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Case Study – Learn about Thermo-Fluid Analyses Optimization No. 11

Optimal shape of a louver (3)

For the optimal design of a louver, we explore a condition which provides the minimum loss coefficient and length per pitch using the length and angle of the louver as the design variables. This column will describe the result of the optimal solution exploration by EOopti.

In the Optimal shape of a louver (1), we saw that length per pitch is determined by only angle from the relation among pitch, length, and angle of a louver. Let us see the response surface to examine how loss coefficient can be determined. Figure 3.1 is the response surface of loss coefficient and shows that loss coefficient on the vertical axis hardly varies even if length L changes. That is, loss coefficient also depends on only angle.


Figure 3.1 Response surface of loss coefficient ζ

Figure 3.2 shows the optimal solution distribution. Both length per pitch and loss coefficient depend on only angle. Figure 3.3 shows the variations of length per pitch and loss coefficient depending on angle. Figure 3.2 and 3.3 show that loss coefficient does not decrease so much when length per pitch exceeds two and angle decreases. In contrast, loss coefficient extremely increases when length per pitch goes below 1.5 and angle increases. The relation between length per pitch and loss coefficient is a tradeoff; therefore, the optimal louver angle depends on which has the priority between loss coefficient and the cost and size of the louver. Note that there is a range of angle providing high tradeoff effect. Figure 3.3 shows the optimal range is from 30 to 40 degrees.

We can say that length of a louver does not affect loss coefficient, except extreme cases of several millimeters or hundred millimeters, so it can be set arbitrarily. In addition, the louver angle affects loss coefficient and length per pitch, and the optimal angle range is from 30 to 40 degrees.


Figure 3.2 Optimal solution distribution


Figure 3.3 Variation of loss coefficient ζ and length per pitch along with louver angle

Figure 3.4 and 3.5 show the velocity distribution and pressure distribution, respectively, around louvers of angle 30 degree. Figure 3.6 and 3.7 show those of louvers of angle 40 degrees. Let us compare Figure 3.4 and 3.6. When the angle is 40 degrees, the flow separation area is larger and the velocity between louvers is faster than when the angle is 30 degrees. In addition, Figure 3.5 and 3.7 show that when the angle is 40 degrees, the area around the louver tip where flow impinges and pressure becomes high and the flow separation area where pressure is low are both wider than when the angle is 30 degrees.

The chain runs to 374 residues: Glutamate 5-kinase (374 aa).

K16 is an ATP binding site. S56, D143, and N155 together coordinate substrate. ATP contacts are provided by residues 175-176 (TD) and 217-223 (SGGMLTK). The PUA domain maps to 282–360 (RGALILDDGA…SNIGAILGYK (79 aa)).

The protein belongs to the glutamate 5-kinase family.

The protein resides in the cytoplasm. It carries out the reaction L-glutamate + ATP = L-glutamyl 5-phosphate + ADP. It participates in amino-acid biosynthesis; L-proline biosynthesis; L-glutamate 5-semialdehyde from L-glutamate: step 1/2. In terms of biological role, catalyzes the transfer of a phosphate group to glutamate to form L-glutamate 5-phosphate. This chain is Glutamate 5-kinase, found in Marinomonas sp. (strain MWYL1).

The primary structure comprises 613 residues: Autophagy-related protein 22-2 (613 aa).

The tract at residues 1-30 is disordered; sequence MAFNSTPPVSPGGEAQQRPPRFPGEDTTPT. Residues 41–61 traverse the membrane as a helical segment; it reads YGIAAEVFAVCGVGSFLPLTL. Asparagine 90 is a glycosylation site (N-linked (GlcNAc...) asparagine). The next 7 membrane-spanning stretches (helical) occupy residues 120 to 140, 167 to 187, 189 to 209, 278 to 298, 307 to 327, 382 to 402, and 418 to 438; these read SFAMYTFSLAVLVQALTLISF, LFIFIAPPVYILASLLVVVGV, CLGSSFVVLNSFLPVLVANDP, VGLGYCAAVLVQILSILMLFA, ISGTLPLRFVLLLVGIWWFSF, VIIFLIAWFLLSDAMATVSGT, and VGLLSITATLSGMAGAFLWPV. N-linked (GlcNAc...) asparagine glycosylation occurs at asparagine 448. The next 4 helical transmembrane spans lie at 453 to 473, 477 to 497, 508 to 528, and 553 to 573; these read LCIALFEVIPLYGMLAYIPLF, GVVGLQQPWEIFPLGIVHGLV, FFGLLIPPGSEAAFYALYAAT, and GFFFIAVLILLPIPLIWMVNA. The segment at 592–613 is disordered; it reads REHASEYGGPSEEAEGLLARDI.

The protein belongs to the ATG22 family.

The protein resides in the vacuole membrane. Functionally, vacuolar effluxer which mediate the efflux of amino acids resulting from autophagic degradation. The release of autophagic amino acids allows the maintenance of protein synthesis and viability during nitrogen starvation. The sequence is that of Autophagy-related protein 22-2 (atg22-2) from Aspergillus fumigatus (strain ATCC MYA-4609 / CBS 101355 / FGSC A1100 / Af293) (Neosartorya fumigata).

Figure 3.4 Velocity distribution when louver length is 50 mm and its angle is 30 degrees


Figure 3.5 Pressure distribution when louver length is 50 mm and its angle is 30 degrees


Figure 3.6 Velocity distribution when louver length is 50 mm and its angle is 40 degrees


Figure 3.7 Pressure distribution when louver length is 50 mm and its angle is 40 degrees

In the next column, we will design a wing of a model airplane by using EOopti and SC/Tetra.

[Reference] Kikaikougaku binran ‘Ryutai kougaku’ (Mechanical engineering handbook, ‘Fluid engineering’),
User's Guide Optimization (Option)

< 10. Optimal shape of a louver (2) 12. Optimal cross sectional shape of a wing (1) >

 

About the Authors

Professor Gaku Minorikawa | Faculty of Science and Engineering, Department of Mechanical Engineering, Hosei University
Certified environmental measurer (noise and vibration)
1992 Joined EBARA CORPORATION
1999 Became an assistant at Hosei University Faculty of Engineering
2001 Obtained Doctor of Engineering at Tokyo Institute of Technology
2004 Became Assistant Professor at Hosei University Faculty of Engineering
2010 Became Professor at Hosei University Faculty of Science and Engineering
 
Takahiro Ito | Senior Researcher, ORIENTAL MOTOR Co., Ltd.
1982 Graduated University of Tsukuba (College of Engineering Sciences) and joined Nippon Steel Corporation, where he worked on the development of heating and cooling facilities.
1988 Joined ORIENTAL MOTOR Co., Ltd. and worked on the design and development of ventilator vanes and frames.
2008 Obtained Doctor of Engineering at Hosei University.
He is Senior Researcher of ORIENTAL MOTOR Co., Ltd. (as of January 2014).

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